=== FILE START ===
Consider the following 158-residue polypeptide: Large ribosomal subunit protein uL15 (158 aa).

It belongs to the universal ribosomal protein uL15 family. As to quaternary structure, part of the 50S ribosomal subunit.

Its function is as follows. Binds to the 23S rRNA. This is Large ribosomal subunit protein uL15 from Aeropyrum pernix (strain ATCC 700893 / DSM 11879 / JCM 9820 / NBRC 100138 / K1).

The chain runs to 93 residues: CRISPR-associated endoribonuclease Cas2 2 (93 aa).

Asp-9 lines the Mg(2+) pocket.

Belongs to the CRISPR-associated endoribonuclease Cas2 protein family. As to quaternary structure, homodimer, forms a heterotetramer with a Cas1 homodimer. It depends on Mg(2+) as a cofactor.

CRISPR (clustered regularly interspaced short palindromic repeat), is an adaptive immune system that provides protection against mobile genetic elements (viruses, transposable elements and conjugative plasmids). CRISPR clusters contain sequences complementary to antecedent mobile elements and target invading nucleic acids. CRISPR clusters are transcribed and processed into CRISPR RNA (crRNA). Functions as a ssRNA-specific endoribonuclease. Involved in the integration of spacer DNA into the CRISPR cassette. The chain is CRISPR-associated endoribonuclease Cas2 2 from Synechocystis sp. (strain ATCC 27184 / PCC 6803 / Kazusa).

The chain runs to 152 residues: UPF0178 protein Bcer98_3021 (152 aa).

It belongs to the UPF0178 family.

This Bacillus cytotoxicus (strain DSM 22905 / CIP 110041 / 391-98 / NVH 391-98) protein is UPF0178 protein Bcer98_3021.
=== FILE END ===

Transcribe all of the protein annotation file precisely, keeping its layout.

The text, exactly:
Consider the following 158-residue polypeptide: Large ribosomal subunit protein uL15 (158 aa).

It belongs to the universal ribosomal protein uL15 family. As to quaternary structure, part of the 50S ribosomal subunit.

Its function is as follows. Binds to the 23S rRNA. This is Large ribosomal subunit protein uL15 from Aeropyrum pernix (strain ATCC 700893 / DSM 11879 / JCM 9820 / NBRC 100138 / K1).

The chain runs to 93 residues: CRISPR-associated endoribonuclease Cas2 2 (93 aa).

Asp-9 lines the Mg(2+) pocket.

Belongs to the CRISPR-associated endoribonuclease Cas2 protein family. As to quaternary structure, homodimer, forms a heterotetramer with a Cas1 homodimer. It depends on Mg(2+) as a cofactor.

CRISPR (clustered regularly interspaced short palindromic repeat), is an adaptive immune system that provides protection against mobile genetic elements (viruses, transposable elements and conjugative plasmids). CRISPR clusters contain sequences complementary to antecedent mobile elements and target invading nucleic acids. CRISPR clusters are transcribed and processed into CRISPR RNA (crRNA). Functions as a ssRNA-specific endoribonuclease. Involved in the integration of spacer DNA into the CRISPR cassette. The chain is CRISPR-associated endoribonuclease Cas2 2 from Synechocystis sp. (strain ATCC 27184 / PCC 6803 / Kazusa).

The chain runs to 152 residues: UPF0178 protein Bcer98_3021 (152 aa).

It belongs to the UPF0178 family.

This Bacillus cytotoxicus (strain DSM 22905 / CIP 110041 / 391-98 / NVH 391-98) protein is UPF0178 protein Bcer98_3021.